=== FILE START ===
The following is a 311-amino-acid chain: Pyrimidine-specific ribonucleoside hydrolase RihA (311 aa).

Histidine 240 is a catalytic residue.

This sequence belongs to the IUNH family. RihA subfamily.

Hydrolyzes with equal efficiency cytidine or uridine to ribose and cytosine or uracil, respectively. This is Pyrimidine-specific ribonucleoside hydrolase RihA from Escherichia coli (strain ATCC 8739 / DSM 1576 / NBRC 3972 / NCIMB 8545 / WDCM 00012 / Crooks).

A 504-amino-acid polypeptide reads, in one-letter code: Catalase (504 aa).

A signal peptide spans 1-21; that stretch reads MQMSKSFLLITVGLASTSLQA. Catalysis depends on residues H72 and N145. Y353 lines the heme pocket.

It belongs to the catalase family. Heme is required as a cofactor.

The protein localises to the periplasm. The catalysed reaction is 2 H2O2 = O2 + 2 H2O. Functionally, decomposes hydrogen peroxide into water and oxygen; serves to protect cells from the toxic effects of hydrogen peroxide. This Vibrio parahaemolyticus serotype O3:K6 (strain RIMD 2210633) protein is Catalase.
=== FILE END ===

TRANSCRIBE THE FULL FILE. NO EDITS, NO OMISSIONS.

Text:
The following is a 311-amino-acid chain: Pyrimidine-specific ribonucleoside hydrolase RihA (311 aa).

Histidine 240 is a catalytic residue.

This sequence belongs to the IUNH family. RihA subfamily.

Hydrolyzes with equal efficiency cytidine or uridine to ribose and cytosine or uracil, respectively. This is Pyrimidine-specific ribonucleoside hydrolase RihA from Escherichia coli (strain ATCC 8739 / DSM 1576 / NBRC 3972 / NCIMB 8545 / WDCM 00012 / Crooks).

A 504-amino-acid polypeptide reads, in one-letter code: Catalase (504 aa).

A signal peptide spans 1-21; that stretch reads MQMSKSFLLITVGLASTSLQA. Catalysis depends on residues H72 and N145. Y353 lines the heme pocket.

It belongs to the catalase family. Heme is required as a cofactor.

The protein localises to the periplasm. The catalysed reaction is 2 H2O2 = O2 + 2 H2O. Functionally, decomposes hydrogen peroxide into water and oxygen; serves to protect cells from the toxic effects of hydrogen peroxide. This Vibrio parahaemolyticus serotype O3:K6 (strain RIMD 2210633) protein is Catalase.